Do Hummingbirds Like Mandevilla?

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Choosing the right plants is one of the best ways to attract hummingbirds to your garden and aid these amazing birds where you live.

Hummingbirds love Mandevilla, and those with tropical or subtropical gardens will find it an excellent choice. However, in most of the United States, Mandevilla will be far more challenging to grow. Though it may benefit your bird visitors, it is not necessarily the best choice for areas outside its native range.

What is Mandevilla?

Mandevilla is a genus of tropical and subtropical flowering plants commonly known as ‘Rocktrumpets.’

Named after the British diplomat and gardener Henry Mandeville, these flowering vines are native to the Southwestern United States, Mexico, Central America, the West Indies, and South America.

Those who live in warmer climes may already be familiar with these spectacular tropical plants, with their large, fragrant flowers in shades of white, pink, yellow, and red, and may have seen hummingbirds flitting around the fabulous flowers.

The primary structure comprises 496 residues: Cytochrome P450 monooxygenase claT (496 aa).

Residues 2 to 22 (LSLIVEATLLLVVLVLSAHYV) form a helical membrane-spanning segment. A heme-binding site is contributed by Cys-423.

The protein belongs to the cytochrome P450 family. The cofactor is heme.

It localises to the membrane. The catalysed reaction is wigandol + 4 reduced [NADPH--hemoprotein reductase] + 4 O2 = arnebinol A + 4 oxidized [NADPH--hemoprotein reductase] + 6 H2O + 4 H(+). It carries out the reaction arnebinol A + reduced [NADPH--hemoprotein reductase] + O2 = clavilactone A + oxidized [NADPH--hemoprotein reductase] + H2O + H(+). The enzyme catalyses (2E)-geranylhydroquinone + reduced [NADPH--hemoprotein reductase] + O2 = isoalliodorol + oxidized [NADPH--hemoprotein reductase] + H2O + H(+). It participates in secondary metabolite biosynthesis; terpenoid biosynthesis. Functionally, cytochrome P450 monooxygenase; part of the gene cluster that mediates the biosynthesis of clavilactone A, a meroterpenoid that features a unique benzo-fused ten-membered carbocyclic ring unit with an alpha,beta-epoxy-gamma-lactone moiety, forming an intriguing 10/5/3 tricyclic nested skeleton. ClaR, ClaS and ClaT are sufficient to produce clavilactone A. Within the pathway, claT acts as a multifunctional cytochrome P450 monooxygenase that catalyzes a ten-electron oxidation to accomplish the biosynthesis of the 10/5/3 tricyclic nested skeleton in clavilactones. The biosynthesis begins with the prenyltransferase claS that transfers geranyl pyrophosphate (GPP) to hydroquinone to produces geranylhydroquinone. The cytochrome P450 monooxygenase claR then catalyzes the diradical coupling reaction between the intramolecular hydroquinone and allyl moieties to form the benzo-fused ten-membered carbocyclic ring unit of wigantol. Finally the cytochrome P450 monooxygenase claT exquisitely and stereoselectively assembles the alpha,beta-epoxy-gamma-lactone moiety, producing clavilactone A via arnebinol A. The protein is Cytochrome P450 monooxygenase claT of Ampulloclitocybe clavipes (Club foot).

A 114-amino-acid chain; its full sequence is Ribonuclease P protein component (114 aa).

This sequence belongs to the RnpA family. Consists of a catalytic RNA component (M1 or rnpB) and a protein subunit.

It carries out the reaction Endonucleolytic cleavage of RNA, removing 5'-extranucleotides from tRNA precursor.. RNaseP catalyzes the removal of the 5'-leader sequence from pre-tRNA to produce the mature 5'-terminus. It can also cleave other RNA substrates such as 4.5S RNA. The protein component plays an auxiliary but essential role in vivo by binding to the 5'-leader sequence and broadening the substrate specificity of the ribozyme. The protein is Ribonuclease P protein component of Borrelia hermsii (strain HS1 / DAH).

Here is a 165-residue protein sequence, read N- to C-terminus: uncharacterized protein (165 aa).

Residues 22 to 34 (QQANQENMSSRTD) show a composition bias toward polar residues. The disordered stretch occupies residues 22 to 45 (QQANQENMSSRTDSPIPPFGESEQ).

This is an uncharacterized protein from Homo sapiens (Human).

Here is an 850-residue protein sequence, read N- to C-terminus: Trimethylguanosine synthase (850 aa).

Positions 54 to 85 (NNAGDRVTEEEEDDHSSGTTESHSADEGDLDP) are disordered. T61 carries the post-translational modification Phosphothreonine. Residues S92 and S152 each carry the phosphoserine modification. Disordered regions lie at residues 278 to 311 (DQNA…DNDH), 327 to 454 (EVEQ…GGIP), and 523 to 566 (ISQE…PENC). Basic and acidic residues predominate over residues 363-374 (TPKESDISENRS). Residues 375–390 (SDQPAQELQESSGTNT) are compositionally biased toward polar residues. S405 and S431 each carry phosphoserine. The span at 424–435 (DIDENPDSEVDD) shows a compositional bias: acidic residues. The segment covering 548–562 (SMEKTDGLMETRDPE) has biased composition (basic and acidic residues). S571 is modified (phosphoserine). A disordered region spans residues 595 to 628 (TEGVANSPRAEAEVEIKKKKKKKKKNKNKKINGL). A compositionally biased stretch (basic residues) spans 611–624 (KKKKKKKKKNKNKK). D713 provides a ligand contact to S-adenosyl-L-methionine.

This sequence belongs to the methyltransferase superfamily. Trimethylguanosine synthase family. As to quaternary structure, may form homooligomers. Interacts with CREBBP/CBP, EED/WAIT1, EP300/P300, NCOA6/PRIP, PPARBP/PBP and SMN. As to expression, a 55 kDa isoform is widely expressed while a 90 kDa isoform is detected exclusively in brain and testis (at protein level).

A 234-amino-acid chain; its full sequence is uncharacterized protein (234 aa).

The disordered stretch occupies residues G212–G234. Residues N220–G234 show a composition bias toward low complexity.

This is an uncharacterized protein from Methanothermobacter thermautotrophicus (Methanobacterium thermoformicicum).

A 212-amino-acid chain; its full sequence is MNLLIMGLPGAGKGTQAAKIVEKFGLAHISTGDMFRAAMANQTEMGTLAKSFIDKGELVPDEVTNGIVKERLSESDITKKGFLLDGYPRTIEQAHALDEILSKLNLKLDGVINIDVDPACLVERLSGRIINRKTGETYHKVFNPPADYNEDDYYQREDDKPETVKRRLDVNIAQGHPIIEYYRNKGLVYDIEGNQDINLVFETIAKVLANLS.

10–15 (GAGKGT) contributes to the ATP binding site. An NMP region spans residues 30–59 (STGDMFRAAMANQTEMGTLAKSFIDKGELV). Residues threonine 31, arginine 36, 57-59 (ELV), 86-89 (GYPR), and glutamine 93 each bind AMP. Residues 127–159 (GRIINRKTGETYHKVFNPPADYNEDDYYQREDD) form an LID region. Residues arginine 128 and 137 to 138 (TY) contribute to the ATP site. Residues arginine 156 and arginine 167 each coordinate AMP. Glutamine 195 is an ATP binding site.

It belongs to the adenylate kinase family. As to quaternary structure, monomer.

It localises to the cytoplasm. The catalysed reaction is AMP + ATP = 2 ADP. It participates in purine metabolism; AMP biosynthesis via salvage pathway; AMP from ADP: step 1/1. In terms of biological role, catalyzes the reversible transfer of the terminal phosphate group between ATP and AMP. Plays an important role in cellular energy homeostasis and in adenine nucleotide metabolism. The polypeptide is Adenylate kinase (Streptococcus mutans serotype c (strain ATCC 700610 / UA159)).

Mandevilla plants can be grown as a perennial in USDA zones 10 and 11 but is also sometimes grown in containers as an annual in areas with cooler climates.

Why Are Hummingbirds Attracted to Mandevilla?

Hummingbirds are attracted to Mandevilla because of the shape and vibrant color of the flowers. Mandevilla flowers have tube-shaped, trumpet-like blooms, the perfect shape for hummingbirds to easily probe deep into them and reach the nectar within. The bright colors, especially on plants with red blooms, attract hummingbirds.

The hummingbird and the Mandevilla have a mutually beneficial relationship. The hummingbird benefits from a nectar source that, due to the shape of the flowers, few other pollinators can reach. At the same time, the plant benefits from the hummingbird’s pollination services.

Mandevilla is also famed for attracting insect life – smaller insects that hummingbirds like to eat and butterflies, which gardeners love to see.

Mandevilla, in suitable climate zones and areas, can grow more than 6 meters high and a stockier plant can reach up to 20 meters tall! So these can be dramatic plants that will undoubtedly become a beacon and be easily spotted by any hummingbirds in the area.

Where Can Mandevilla Be Grown?

Mandevilla can only survive winter outside in the far southern reaches of the United States, in USDA zones 10 or above.

Those who live in temperate climates further north will only be able to grow these plants outdoors in a sunny, warm, and sheltered spot during the summer months. You will have to move the plant indoors or under cover if you want it to survive for more than a few months.